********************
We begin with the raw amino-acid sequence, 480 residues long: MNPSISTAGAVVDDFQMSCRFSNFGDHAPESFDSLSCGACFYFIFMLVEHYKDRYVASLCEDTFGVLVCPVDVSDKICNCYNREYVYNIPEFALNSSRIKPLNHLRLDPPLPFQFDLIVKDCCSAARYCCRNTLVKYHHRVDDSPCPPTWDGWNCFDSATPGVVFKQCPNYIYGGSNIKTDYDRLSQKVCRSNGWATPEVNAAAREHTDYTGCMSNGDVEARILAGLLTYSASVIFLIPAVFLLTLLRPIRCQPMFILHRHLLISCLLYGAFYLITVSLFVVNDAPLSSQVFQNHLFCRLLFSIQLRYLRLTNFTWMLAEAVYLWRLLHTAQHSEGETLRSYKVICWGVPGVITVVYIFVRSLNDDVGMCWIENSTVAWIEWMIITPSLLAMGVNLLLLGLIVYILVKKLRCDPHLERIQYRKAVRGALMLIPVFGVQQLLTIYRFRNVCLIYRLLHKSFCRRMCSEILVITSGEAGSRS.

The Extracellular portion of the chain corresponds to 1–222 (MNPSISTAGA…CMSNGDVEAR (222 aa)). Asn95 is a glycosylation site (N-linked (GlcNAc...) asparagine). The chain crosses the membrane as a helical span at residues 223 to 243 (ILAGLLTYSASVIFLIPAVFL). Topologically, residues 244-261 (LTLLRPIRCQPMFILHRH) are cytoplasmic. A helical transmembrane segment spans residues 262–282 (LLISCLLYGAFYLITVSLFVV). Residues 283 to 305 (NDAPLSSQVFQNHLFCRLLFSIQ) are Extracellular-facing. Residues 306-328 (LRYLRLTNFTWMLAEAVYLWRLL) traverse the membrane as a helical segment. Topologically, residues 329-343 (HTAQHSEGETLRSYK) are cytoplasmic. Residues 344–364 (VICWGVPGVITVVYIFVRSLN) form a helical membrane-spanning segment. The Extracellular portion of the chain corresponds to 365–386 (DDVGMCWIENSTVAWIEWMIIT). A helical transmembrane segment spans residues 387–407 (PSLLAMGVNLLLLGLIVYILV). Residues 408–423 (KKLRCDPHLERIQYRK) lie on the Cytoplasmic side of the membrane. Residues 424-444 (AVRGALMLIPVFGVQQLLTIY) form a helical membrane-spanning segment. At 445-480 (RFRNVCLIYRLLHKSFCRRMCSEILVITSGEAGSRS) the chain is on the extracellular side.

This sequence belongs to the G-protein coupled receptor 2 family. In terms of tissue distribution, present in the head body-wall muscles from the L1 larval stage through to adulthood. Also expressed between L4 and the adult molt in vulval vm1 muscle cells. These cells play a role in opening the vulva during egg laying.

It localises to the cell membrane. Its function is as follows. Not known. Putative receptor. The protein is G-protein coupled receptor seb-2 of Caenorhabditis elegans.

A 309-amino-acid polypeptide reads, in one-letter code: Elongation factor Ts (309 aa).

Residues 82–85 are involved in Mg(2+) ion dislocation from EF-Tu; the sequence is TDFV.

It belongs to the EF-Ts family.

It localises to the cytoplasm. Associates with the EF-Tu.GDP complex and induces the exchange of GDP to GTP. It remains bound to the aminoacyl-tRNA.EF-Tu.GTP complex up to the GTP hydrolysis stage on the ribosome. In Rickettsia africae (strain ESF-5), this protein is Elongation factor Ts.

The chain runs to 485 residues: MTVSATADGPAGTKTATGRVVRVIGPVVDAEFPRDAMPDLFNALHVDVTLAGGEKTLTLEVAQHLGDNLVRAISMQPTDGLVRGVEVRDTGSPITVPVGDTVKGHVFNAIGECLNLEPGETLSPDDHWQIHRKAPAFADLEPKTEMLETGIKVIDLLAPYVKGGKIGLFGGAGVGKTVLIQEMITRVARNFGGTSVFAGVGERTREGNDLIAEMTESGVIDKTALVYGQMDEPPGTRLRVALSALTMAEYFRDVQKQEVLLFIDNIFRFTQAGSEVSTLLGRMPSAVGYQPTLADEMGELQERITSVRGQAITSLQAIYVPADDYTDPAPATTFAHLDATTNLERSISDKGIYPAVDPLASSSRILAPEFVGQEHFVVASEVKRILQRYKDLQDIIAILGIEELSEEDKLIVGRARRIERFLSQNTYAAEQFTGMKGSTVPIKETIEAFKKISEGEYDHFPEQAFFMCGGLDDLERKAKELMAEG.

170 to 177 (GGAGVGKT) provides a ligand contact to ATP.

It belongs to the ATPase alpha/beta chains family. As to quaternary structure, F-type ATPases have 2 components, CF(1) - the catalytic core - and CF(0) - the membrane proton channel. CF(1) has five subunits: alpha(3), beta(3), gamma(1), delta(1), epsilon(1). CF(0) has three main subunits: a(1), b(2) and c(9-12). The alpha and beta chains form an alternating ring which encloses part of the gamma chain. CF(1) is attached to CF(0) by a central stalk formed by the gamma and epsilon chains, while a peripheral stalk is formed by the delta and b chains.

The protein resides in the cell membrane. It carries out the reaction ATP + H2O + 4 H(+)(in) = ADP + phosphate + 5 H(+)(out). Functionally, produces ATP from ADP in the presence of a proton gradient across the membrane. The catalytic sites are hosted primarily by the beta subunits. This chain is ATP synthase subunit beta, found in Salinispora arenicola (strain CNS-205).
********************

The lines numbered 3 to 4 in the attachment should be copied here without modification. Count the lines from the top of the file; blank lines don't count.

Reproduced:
This sequence belongs to the G-protein coupled receptor 2 family. In terms of tissue distribution, present in the head body-wall muscles from the L1 larval stage through to adulthood. Also expressed between L4 and the adult molt in vulval vm1 muscle cells. These cells play a role in opening the vulva during egg laying.

It localises to the cell membrane. Its function is as follows. Not known. Putative receptor. The protein is G-protein coupled receptor seb-2 of Caenorhabditis elegans.